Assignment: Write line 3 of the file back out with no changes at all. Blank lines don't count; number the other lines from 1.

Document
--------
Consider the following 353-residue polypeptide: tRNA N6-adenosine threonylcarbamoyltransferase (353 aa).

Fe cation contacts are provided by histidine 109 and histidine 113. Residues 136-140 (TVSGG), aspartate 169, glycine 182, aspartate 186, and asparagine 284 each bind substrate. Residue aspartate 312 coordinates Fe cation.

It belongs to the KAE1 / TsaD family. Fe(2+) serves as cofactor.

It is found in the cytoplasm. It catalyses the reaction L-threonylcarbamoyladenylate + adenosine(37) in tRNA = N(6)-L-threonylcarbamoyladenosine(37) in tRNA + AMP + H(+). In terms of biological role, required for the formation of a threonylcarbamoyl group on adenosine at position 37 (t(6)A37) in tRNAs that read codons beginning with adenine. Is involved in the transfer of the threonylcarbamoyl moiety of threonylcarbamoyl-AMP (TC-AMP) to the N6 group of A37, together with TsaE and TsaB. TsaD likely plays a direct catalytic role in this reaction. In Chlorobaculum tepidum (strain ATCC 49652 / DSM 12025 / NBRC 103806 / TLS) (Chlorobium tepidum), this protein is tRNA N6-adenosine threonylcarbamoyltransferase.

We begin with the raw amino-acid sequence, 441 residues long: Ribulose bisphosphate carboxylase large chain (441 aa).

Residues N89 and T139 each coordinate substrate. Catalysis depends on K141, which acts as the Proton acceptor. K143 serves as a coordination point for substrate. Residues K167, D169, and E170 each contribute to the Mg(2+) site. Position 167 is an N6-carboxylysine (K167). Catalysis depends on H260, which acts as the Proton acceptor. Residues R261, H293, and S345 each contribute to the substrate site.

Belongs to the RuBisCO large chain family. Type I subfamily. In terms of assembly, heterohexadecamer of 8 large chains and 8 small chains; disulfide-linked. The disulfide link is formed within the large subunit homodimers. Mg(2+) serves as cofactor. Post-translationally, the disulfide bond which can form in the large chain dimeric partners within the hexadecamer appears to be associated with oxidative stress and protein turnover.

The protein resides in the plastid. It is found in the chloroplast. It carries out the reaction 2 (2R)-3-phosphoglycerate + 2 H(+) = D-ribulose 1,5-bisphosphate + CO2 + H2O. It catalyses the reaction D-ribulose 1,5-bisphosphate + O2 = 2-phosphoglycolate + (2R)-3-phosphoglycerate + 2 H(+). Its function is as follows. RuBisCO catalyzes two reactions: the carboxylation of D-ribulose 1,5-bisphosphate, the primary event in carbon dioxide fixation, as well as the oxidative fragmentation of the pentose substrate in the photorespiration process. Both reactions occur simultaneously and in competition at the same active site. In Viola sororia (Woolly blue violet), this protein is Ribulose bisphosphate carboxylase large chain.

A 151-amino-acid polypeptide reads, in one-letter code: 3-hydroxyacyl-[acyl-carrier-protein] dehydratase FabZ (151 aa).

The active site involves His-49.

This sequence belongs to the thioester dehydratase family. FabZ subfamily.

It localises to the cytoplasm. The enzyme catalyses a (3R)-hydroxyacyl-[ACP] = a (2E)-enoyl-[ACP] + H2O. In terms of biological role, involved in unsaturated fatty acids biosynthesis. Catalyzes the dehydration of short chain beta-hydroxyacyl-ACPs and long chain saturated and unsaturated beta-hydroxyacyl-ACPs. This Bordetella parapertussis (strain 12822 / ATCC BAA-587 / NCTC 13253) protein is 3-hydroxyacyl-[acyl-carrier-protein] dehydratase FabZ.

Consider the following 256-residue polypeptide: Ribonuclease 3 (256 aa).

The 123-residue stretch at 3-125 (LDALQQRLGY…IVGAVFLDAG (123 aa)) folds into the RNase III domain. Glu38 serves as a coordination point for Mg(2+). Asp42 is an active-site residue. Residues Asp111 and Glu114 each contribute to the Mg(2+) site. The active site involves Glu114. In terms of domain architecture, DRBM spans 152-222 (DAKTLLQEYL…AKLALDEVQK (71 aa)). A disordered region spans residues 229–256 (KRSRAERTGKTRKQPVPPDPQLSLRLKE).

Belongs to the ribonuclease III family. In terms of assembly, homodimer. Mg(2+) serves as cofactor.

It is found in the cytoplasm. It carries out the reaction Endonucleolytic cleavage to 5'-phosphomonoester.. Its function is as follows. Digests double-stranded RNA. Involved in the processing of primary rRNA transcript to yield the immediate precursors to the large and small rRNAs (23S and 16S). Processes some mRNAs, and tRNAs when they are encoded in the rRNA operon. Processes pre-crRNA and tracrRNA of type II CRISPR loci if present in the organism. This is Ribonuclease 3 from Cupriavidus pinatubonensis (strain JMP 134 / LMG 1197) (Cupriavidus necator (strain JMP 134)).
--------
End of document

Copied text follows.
It belongs to the KAE1 / TsaD family. Fe(2+) serves as cofactor.